News

In Dubai, the Health Message Becomes More Critical than Money

Adventist Church is making the most of a growing interest in healthy living.

Dubai is not only the biggest and most famous city in the United Arab Emirates (UAE), but it’s also a symbol of wealth. In this affluent metropolitan city, more than 250 people recently flocked to tents for free health check-ups and lifestyle advice provided by a local church.

“People have health issues regardless of how much money they have,” said Steven Manoukian, president of the Gulf Field of the Seventh-day Adventist Church. “People are more and more interested in health matters.”

Across the country, health awareness and the healthcare sector have increased rapidly alongside lifestyle disorders such as obesity, type 2 diabetes, hypertension, cardiovascular disease, etc. According to the UAE Healthcare Sector Outlook 2020, the UAE healthcare market is expected to be worth $19.5 billion by 2020.

Manoukian said that it is time for our church to serve the community through the Adventist health message in the region.

Reflecting this growing interest in health, from early morning people began to visit the health event at the Holy Trinity Church compound in Dubai on Nov. 24.

“We advertised the event to every community around us,” said Dubai Central Adventist Church pastor Andy Espinoza, “which was the way community members found out about our health project.”

The one-day health initiative offered a variety of events including a health check, free balloons for children, and a blood donation station for those in desperate need of blood in various hospitals in Dubai.

Visitors had to visit up to seven stations to complete the full range of services offered.

After registration, visitors stopped by stations to measure their Body Mass Index (BMI); get their cholesterol, glucose, and eyes checked; and find out their blood type if they didn’t already know it. They also took part in a fitness test, and finally, at the last station, their results were assessed by volunteers, who provided them with lifestyle advice to help improve their level of health and fitness.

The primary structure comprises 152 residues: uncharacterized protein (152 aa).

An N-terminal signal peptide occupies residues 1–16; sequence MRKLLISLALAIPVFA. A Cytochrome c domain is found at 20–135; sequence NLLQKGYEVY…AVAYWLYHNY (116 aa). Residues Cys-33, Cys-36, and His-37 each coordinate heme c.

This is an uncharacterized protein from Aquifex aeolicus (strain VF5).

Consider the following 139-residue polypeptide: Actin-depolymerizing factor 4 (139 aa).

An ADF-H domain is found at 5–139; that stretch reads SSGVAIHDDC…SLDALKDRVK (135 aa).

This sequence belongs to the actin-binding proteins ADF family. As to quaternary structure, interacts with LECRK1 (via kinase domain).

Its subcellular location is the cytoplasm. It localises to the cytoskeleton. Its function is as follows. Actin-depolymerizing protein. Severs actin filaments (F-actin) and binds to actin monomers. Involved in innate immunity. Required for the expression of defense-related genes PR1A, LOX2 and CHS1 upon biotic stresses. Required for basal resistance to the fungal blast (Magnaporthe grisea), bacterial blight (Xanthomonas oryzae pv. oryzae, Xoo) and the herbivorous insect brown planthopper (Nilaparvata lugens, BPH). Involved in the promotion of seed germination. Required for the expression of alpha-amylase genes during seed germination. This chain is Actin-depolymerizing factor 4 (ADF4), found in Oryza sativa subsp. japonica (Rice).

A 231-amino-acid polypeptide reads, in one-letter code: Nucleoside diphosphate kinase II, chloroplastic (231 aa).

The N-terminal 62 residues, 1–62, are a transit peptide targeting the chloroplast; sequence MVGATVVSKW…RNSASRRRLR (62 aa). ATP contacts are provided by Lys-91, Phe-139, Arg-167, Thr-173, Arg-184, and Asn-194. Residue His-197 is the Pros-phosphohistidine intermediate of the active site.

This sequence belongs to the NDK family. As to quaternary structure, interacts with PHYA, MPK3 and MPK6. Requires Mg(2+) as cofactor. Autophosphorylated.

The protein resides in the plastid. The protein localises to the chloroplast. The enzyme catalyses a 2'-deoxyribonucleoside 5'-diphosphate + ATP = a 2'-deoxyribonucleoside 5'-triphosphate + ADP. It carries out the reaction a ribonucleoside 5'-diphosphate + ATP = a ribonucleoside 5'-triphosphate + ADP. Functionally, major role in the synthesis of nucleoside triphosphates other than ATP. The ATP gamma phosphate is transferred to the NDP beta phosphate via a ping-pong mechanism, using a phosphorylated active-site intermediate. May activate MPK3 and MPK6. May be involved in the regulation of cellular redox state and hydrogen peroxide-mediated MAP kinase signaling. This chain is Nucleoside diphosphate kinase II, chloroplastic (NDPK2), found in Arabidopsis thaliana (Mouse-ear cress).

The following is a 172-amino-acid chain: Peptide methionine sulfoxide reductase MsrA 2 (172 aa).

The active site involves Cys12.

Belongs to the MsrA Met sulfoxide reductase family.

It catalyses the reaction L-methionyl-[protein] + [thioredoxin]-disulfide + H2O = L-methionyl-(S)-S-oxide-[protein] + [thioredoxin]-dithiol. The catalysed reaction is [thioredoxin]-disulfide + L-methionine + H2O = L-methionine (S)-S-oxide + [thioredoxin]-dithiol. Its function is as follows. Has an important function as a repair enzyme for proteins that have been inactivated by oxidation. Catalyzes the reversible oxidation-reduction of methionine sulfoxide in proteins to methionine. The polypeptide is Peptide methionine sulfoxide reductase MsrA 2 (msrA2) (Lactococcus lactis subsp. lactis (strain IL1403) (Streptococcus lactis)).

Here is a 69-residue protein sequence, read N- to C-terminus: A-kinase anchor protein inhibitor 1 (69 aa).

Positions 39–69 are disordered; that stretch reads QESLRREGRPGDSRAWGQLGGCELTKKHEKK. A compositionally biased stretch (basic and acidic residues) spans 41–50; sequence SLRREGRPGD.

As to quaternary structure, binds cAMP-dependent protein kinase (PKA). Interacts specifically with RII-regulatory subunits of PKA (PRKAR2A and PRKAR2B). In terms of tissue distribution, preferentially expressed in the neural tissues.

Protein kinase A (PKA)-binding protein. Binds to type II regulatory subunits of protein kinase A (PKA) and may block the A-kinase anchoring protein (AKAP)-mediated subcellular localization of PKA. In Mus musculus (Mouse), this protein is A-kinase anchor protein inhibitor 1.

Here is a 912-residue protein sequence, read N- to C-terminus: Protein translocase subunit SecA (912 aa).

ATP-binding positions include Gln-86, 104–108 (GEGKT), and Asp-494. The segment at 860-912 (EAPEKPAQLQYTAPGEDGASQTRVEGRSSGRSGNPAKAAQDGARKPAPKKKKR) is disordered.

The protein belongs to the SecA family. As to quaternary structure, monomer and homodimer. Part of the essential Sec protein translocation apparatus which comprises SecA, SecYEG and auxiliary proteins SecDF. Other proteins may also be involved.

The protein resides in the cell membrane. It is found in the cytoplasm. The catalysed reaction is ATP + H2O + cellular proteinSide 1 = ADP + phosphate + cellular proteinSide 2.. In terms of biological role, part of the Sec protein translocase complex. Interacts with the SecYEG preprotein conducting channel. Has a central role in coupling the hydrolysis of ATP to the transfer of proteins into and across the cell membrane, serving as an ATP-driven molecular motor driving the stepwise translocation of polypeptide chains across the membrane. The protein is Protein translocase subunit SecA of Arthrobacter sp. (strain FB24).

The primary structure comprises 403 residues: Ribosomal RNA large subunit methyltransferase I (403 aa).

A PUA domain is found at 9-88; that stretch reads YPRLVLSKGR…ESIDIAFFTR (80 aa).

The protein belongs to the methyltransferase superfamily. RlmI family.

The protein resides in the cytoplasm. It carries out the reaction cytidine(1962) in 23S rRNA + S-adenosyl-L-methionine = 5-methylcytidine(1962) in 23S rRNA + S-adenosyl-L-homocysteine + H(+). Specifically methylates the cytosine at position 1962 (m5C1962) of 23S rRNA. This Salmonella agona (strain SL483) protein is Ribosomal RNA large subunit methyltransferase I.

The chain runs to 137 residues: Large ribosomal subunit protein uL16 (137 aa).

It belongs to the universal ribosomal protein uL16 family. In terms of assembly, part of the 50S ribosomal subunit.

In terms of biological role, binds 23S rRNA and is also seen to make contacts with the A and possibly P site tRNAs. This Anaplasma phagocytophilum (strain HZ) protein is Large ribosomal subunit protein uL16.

The event also catered to people who could not afford any health evaluations. Church members were able to engage with people from different cultural and religious backgrounds.

“It’s an opportunity for us to introduce the people of the city to the healthy lifestyle that is part of our Adventist values,” said Manoukian. “In the future, we wish to explore more possibilities which may impact our communities.”


As the oldest publishing platform of the Seventh-day Adventist Church, the Adventist Review (est. 1849) provides inspiration and information to the global church through a variety of media, including print, websites, apps, and audio and video platforms.Content appearing on any of the Adventist Review platforms has been selected because it is deemed useful to the purposes and mission of the journal to inform, educate, and inspire the denomination it serves.Unless identified as created by “Adventist Review” or a designated member of the Adventist Review staff, content is assumed to express the viewpoints of the author or creator of the content.

We reserve the right to approve and disapprove comments accordingly and will not be able to respond to inquiries regarding that. Please keep all comments respectful and courteous to authors and fellow readers.
comments powered by Disqus